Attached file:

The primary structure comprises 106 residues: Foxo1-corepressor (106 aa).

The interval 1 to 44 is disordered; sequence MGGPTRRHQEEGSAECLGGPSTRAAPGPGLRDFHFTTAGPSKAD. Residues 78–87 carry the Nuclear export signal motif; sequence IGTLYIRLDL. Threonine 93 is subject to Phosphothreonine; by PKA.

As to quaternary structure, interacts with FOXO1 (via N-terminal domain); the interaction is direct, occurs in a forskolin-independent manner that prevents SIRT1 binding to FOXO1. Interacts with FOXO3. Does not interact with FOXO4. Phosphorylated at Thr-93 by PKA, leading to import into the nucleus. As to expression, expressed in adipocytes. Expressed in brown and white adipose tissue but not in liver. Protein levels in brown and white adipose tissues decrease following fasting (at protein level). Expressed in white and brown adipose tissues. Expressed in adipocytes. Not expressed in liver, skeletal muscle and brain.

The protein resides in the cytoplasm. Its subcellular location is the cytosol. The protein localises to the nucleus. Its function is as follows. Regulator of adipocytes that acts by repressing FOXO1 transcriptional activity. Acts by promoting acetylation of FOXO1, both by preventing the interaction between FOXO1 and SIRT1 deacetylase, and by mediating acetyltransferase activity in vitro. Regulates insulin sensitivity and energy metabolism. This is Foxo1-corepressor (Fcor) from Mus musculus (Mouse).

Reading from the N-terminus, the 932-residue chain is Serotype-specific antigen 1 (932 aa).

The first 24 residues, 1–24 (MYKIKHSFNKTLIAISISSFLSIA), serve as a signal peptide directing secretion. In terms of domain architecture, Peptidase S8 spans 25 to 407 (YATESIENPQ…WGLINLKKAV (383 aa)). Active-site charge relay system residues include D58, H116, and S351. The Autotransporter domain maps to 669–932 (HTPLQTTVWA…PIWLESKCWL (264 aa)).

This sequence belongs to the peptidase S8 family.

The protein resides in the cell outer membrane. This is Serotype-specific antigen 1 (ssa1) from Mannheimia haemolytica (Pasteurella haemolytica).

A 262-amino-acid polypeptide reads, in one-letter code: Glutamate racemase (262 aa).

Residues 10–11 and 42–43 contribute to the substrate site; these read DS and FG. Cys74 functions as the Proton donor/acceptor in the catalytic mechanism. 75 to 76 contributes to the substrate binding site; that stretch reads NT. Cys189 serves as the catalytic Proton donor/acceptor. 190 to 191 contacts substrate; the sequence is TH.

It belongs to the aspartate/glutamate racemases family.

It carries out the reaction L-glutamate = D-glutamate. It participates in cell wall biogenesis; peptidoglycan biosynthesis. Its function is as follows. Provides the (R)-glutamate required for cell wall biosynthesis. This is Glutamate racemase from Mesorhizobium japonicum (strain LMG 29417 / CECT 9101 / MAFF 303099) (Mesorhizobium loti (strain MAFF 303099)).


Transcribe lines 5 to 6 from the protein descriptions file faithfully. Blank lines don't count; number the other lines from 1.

Reading from the N-terminus, the 932-residue chain is Serotype-specific antigen 1 (932 aa).

The first 24 residues, 1–24 (MYKIKHSFNKTLIAISISSFLSIA), serve as a signal peptide directing secretion. In terms of domain architecture, Peptidase S8 spans 25 to 407 (YATESIENPQ…WGLINLKKAV (383 aa)). Active-site charge relay system residues include D58, H116, and S351. The Autotransporter domain maps to 669–932 (HTPLQTTVWA…PIWLESKCWL (264 aa)).